North Korea said Monday that it has successfully test fired a solid-fuel ballistic missile a day before that can be harder for outsiders to detect before launch.
The official Korean Central News Agency confirmed Monday the missile launched on Sunday was a Pukguksong-2, a medium-to-long range ballistic missile also launched in February. The announcement comes a week after North tested an intermediate-range Hwasong-12 missile.
The rocket was fired near the county of Pukchang in South Phyongan province and flew eastward about 500 kilometers (310 miles), an official from South Korea's Joint Chiefs of Staff said. Flown on a standard trajectory, this missile carrying the same payload would have a range of about 1,250 km (780 miles).
KCNA said the test was intended to verify technical indexes of the weapon system and examine its adaptability under various battle conditions before deployment to military units. North Korean leader Kim Jong Un ordered the launch from an observation post and approved its deployment after analyzing the results with officials and finding them perfect, the state news agency said.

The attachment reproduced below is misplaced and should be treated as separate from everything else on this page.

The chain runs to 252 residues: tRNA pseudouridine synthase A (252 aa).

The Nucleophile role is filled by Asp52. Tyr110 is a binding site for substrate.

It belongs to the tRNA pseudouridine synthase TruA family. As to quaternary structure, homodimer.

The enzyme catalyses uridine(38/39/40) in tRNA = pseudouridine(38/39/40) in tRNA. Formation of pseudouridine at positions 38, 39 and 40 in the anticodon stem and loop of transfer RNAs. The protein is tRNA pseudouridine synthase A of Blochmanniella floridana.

The Pukguksong (Polaris)-2 is a land-based version of a submarine-launched missile. The missile advances North Korea's weapons capabilities because solid-fuel missiles can be fired faster and more secretly than those using liquid fuel, which much be added separately and transported to a launch site using trucks that can be seen by satellites.
North Korea on Sunday successfully test fired a missile which is reportedly a new type of rocket capable of carrying a large nuclear warhead. North boasted on Monday that the launch of a mid-to-long range missile ‘Hwasong-12 the previous day, supervised by leader Kim Jong Un, was aimed at verifying the capability to carry a "large scale heavy nuclear warhead"
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